The Corbynization of the Democratic Party

The Corbynization of the Democratic Party also turns on militant multiculturalism. This agenda is shaped, as in Britain, by a disjointed concert of grievance groups, ranging from gender activists to those who claim to represent Latinos, African Americans, Asians, Muslims and others, whose alienation has been exacerbated by Trump’s triumph. Trump’s nationalist rhetoric is particularly disliked by progressives who, as author and New America fellow Michael Lind notes in a recent National Review column, find the very idea of borders and national interests reactionary and inherently racist.

This identity politics, some liberals note, has driven many whites into a defensive crouch and pushed them toward the Republicans. Yet, there is little sign that the party will move in their direction. After all, Hillary labeled them “deplorables” — not much of a sales pitch. After the election, progressive journalists have portrayed Trump voters as irredeemably racist, misogynist, stupid and even too “fat.” Summing up, suggests Slate’s Jamelle Bouie, there’s no such thing as a “good Trump voter.”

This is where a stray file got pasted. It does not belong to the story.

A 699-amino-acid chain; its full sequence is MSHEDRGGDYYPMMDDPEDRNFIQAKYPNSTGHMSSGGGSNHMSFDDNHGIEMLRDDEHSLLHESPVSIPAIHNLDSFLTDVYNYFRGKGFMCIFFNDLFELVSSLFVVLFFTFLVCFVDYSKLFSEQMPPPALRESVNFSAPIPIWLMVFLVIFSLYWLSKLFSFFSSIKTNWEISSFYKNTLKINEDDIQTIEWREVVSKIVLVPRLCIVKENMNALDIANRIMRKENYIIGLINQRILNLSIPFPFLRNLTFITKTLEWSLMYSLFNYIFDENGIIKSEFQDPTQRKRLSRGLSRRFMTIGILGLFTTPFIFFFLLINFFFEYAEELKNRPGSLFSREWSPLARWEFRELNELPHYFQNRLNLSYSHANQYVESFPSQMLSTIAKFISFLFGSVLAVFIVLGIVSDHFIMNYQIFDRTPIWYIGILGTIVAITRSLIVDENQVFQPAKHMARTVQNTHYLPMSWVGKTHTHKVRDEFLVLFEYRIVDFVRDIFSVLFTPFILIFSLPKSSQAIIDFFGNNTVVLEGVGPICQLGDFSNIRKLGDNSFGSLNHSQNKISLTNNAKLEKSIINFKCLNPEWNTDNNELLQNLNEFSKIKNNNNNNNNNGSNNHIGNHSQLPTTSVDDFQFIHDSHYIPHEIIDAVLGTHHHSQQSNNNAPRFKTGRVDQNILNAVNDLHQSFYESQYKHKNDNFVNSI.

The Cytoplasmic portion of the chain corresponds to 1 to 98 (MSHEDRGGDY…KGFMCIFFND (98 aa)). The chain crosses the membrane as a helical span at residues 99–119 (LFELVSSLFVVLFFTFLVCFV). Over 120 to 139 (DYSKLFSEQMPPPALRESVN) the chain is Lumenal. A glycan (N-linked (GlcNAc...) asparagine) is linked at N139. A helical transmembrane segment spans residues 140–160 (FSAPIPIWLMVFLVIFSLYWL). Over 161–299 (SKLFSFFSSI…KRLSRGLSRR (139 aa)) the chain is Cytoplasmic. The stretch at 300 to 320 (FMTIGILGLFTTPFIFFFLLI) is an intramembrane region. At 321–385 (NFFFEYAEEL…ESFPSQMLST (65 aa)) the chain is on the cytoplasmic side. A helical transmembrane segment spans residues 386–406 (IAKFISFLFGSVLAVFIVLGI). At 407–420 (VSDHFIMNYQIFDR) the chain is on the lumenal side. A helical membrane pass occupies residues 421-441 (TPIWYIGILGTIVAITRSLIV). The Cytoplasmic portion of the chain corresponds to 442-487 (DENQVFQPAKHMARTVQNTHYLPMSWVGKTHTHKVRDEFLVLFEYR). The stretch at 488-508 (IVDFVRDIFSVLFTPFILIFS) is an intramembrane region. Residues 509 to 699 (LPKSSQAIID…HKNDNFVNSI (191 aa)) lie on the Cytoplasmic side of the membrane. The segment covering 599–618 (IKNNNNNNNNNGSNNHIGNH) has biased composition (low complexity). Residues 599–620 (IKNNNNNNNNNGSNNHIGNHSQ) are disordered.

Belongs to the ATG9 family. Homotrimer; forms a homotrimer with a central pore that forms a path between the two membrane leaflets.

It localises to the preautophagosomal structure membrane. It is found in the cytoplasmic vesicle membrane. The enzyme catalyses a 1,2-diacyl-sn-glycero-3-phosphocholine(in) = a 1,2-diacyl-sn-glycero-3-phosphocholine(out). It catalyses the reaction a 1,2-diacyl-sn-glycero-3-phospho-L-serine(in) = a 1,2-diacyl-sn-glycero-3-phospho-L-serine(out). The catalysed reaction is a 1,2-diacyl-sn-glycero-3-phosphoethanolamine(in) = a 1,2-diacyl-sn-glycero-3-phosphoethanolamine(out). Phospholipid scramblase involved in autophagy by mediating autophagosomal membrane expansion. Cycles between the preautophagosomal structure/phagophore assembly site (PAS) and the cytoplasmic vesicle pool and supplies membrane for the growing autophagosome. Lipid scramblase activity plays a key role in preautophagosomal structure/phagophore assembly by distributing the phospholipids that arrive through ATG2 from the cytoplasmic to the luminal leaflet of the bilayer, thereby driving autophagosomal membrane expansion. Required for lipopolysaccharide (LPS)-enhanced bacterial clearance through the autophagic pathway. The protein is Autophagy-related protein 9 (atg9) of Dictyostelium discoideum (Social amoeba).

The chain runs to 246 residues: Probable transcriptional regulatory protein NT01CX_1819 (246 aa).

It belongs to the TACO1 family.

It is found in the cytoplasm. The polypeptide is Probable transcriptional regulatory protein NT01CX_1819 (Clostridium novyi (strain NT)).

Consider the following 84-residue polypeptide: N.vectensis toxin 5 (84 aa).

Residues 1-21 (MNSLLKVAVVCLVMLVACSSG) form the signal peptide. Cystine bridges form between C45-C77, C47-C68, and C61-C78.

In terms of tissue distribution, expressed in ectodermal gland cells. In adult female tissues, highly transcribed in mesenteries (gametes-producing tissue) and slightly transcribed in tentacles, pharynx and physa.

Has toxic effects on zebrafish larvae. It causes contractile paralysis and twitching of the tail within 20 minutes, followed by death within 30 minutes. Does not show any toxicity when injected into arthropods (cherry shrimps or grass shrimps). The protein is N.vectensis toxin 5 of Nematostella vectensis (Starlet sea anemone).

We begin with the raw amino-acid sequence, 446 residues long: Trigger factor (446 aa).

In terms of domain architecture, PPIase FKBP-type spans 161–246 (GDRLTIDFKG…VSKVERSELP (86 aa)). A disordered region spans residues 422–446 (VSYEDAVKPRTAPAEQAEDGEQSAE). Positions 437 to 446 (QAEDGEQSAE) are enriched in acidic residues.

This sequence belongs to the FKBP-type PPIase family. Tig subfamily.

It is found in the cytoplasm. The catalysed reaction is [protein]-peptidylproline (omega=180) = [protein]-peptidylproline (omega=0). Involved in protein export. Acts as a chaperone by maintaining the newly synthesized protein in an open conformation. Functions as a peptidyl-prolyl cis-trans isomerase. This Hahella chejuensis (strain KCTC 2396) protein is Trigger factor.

Inside the progressive echo chamber, many still believe that an alliance of minorities, gender activists and millennials will make their victory inevitable. This can be seen in the tendency of Democrats, just as there is a palpable rise in crime, to invite the militant Black Lives Matter movement into their tent.

Perhaps nothing more illustrates the Corbynite trend than the proposal to make Minnesota Rep. Keith Ellison chairman of the Democratic National Committee. Ellison does check off the diversity boxes, but also would place in party leadership someone who has embraced the Nation of Islam, supports the boycott of Israeli products and has compared 9-11 to the Reichstag fire that facilitated the Nazi dictatorship.